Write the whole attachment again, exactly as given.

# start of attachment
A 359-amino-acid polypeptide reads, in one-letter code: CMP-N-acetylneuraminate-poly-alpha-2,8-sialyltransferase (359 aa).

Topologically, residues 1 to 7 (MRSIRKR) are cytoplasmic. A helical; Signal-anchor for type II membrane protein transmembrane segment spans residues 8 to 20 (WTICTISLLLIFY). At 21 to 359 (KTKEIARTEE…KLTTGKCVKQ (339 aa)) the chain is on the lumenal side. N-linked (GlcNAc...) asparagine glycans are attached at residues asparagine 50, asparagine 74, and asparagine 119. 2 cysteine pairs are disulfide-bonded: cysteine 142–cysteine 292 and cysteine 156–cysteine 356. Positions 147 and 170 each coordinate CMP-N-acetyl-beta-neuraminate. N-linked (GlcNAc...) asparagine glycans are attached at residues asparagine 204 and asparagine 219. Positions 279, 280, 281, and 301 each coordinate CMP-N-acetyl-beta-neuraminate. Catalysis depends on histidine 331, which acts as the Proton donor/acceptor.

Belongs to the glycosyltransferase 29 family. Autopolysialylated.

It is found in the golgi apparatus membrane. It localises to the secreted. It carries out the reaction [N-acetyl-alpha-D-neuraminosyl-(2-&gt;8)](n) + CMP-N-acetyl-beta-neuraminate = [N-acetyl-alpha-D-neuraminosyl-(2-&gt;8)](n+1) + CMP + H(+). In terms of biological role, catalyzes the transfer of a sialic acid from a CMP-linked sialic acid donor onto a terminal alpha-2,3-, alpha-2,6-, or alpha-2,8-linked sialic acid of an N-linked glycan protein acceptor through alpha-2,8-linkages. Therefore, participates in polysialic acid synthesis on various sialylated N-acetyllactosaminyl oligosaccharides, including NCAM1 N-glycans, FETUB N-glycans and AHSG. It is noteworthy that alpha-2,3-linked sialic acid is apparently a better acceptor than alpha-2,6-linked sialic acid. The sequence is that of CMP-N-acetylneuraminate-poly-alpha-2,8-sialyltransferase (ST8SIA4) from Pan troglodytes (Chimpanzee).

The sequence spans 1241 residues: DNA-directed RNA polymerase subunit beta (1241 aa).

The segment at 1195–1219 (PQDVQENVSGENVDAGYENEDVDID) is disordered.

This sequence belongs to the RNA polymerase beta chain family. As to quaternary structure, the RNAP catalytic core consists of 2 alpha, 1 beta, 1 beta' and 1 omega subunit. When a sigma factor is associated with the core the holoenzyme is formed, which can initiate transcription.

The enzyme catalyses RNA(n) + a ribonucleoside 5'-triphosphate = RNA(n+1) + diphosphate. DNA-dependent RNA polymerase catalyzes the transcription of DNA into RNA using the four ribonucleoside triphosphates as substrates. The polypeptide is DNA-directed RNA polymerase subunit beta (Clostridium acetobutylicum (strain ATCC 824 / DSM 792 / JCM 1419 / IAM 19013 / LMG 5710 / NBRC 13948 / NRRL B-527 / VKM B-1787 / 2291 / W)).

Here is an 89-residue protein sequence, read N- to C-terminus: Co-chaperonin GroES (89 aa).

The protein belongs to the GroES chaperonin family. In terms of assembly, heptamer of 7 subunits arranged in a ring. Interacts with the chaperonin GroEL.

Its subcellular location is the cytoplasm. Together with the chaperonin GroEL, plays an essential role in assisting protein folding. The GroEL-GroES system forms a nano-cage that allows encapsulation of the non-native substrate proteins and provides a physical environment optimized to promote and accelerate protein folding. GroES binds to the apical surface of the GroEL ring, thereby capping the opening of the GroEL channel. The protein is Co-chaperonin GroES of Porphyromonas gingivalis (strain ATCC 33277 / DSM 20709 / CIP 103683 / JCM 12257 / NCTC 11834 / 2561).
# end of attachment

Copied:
A 359-amino-acid polypeptide reads, in one-letter code: CMP-N-acetylneuraminate-poly-alpha-2,8-sialyltransferase (359 aa).

Topologically, residues 1 to 7 (MRSIRKR) are cytoplasmic. A helical; Signal-anchor for type II membrane protein transmembrane segment spans residues 8 to 20 (WTICTISLLLIFY). At 21 to 359 (KTKEIARTEE…KLTTGKCVKQ (339 aa)) the chain is on the lumenal side. N-linked (GlcNAc...) asparagine glycans are attached at residues asparagine 50, asparagine 74, and asparagine 119. 2 cysteine pairs are disulfide-bonded: cysteine 142–cysteine 292 and cysteine 156–cysteine 356. Positions 147 and 170 each coordinate CMP-N-acetyl-beta-neuraminate. N-linked (GlcNAc...) asparagine glycans are attached at residues asparagine 204 and asparagine 219. Positions 279, 280, 281, and 301 each coordinate CMP-N-acetyl-beta-neuraminate. Catalysis depends on histidine 331, which acts as the Proton donor/acceptor.

Belongs to the glycosyltransferase 29 family. Autopolysialylated.

It is found in the golgi apparatus membrane. It localises to the secreted. It carries out the reaction [N-acetyl-alpha-D-neuraminosyl-(2-&gt;8)](n) + CMP-N-acetyl-beta-neuraminate = [N-acetyl-alpha-D-neuraminosyl-(2-&gt;8)](n+1) + CMP + H(+). In terms of biological role, catalyzes the transfer of a sialic acid from a CMP-linked sialic acid donor onto a terminal alpha-2,3-, alpha-2,6-, or alpha-2,8-linked sialic acid of an N-linked glycan protein acceptor through alpha-2,8-linkages. Therefore, participates in polysialic acid synthesis on various sialylated N-acetyllactosaminyl oligosaccharides, including NCAM1 N-glycans, FETUB N-glycans and AHSG. It is noteworthy that alpha-2,3-linked sialic acid is apparently a better acceptor than alpha-2,6-linked sialic acid. The sequence is that of CMP-N-acetylneuraminate-poly-alpha-2,8-sialyltransferase (ST8SIA4) from Pan troglodytes (Chimpanzee).

The sequence spans 1241 residues: DNA-directed RNA polymerase subunit beta (1241 aa).

The segment at 1195–1219 (PQDVQENVSGENVDAGYENEDVDID) is disordered.

This sequence belongs to the RNA polymerase beta chain family. As to quaternary structure, the RNAP catalytic core consists of 2 alpha, 1 beta, 1 beta' and 1 omega subunit. When a sigma factor is associated with the core the holoenzyme is formed, which can initiate transcription.

The enzyme catalyses RNA(n) + a ribonucleoside 5'-triphosphate = RNA(n+1) + diphosphate. DNA-dependent RNA polymerase catalyzes the transcription of DNA into RNA using the four ribonucleoside triphosphates as substrates. The polypeptide is DNA-directed RNA polymerase subunit beta (Clostridium acetobutylicum (strain ATCC 824 / DSM 792 / JCM 1419 / IAM 19013 / LMG 5710 / NBRC 13948 / NRRL B-527 / VKM B-1787 / 2291 / W)).

Here is an 89-residue protein sequence, read N- to C-terminus: Co-chaperonin GroES (89 aa).

The protein belongs to the GroES chaperonin family. In terms of assembly, heptamer of 7 subunits arranged in a ring. Interacts with the chaperonin GroEL.

Its subcellular location is the cytoplasm. Together with the chaperonin GroEL, plays an essential role in assisting protein folding. The GroEL-GroES system forms a nano-cage that allows encapsulation of the non-native substrate proteins and provides a physical environment optimized to promote and accelerate protein folding. GroES binds to the apical surface of the GroEL ring, thereby capping the opening of the GroEL channel. The protein is Co-chaperonin GroES of Porphyromonas gingivalis (strain ATCC 33277 / DSM 20709 / CIP 103683 / JCM 12257 / NCTC 11834 / 2561).